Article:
How British private schools are dealing with China’s “crackdown”

In the early 2000s, British private schools began setting up shop in China, eager to leverage their reputation for excellence in exchange for the opportunity to add to their bottom line by educating the children of one of the world’s fastest-growing and most affluent middle classes. In China, British independent schools—private schools with sister campuses in the UK—operate under two different … http://bit.ly/2vCRFfk

Watch! Shanghai’s retirement communities model a future for China’s Boomers

Who is considered old? The UN defines an older person as anyone over 60. In 2017, the global population aged 60 and older is growing faster than all younger groups. Countries everywhere are getting older. But the speed and scope of China’s population aging is unprecedented, exacerbated by decades of its one-child policy. By 2030, China will have almost 500 million people … http://bit.ly/2RVSBRK

Tesla built its largest Supercharger station in China—for the third time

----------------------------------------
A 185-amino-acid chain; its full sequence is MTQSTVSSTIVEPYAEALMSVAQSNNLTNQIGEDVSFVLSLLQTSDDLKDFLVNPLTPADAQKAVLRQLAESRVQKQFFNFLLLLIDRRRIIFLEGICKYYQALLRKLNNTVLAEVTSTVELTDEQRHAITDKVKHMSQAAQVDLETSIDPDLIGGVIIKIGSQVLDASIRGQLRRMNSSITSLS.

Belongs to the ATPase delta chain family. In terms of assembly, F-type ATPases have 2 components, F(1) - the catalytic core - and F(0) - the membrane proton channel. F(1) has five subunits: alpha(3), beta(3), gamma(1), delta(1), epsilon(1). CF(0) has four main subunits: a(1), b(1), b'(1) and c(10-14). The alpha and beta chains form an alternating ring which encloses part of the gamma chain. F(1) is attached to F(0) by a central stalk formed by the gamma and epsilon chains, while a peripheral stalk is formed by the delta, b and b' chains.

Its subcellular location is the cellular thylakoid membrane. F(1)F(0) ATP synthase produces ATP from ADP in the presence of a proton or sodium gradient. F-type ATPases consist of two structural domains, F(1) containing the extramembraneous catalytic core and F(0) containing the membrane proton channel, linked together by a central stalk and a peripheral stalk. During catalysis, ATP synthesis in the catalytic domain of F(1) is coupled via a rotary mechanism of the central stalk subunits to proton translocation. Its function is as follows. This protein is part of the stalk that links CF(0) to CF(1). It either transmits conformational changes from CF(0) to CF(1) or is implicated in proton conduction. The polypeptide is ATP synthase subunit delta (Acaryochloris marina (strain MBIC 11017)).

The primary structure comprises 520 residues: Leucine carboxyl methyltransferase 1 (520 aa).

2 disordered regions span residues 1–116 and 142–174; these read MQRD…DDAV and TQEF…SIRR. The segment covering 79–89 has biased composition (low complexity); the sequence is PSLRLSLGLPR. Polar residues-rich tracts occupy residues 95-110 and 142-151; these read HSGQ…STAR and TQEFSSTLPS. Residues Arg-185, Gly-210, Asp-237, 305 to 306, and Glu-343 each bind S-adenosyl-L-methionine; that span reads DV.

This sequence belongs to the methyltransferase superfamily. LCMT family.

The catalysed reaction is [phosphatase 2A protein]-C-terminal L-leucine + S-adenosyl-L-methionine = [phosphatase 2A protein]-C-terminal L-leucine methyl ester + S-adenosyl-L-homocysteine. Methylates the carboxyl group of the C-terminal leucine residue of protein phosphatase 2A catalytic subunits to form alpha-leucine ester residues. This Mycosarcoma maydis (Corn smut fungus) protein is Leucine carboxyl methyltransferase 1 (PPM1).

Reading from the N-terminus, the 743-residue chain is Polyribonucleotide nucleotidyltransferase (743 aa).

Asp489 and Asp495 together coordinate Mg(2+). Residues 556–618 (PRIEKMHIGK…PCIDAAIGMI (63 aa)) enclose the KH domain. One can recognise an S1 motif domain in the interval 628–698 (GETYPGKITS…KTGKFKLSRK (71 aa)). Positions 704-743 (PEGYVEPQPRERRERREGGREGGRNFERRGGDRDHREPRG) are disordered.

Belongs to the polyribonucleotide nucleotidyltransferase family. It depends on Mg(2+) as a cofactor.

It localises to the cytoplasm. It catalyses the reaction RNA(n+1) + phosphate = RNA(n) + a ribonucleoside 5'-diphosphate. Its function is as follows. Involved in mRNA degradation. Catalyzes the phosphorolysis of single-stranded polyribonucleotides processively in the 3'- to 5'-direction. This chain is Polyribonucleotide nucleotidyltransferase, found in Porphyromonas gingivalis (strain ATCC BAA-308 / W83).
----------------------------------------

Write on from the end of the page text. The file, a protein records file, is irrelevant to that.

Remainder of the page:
If you want to assess the state of electric vehicles in the world, just look at where Tesla is building its biggest Supercharger stations. Tesla debuted in China, the world’s most vibrant electric vehicle market, in 2014. Despite competing against cut-rate homegrown models and premium options (as well as a 25% import tax on Tesla’s products), the carmaker has made fast in- … http://bit.ly/2BHFShg

China’s central bank believes bitcoin will die

China once dominated the bitcoin markets, accounting for over 90% of global trading. But in September, its central bank banned initial coin offerings (ICOs) and stopped cryptocurrency exchanges from serving local customers. Looking back at the crackdowns, Pan Gongsheng, a deputy governor of the People’s Bank of China, believes Beijing made the right decisions. Speaking at … http://bit.ly/2AnKojA

Confucius Institutes across Africa are nurturing generations of pro-China Mandarin speakers

Ten Zambian women sit in a row, readjusting hairdos and smoothing skirts in a flutter of nerves. Another young woman is in tears on the manicured lawn of Lusaka’s Chinese embassy, with a number 1 pinned to her prom-style dress. This isn’t a beauty pageant. It’s a Mandarin proficiency contest hosted by Hanban, the state-run Chinese organization that is driving the largest … http://bit.ly/2zwAwUc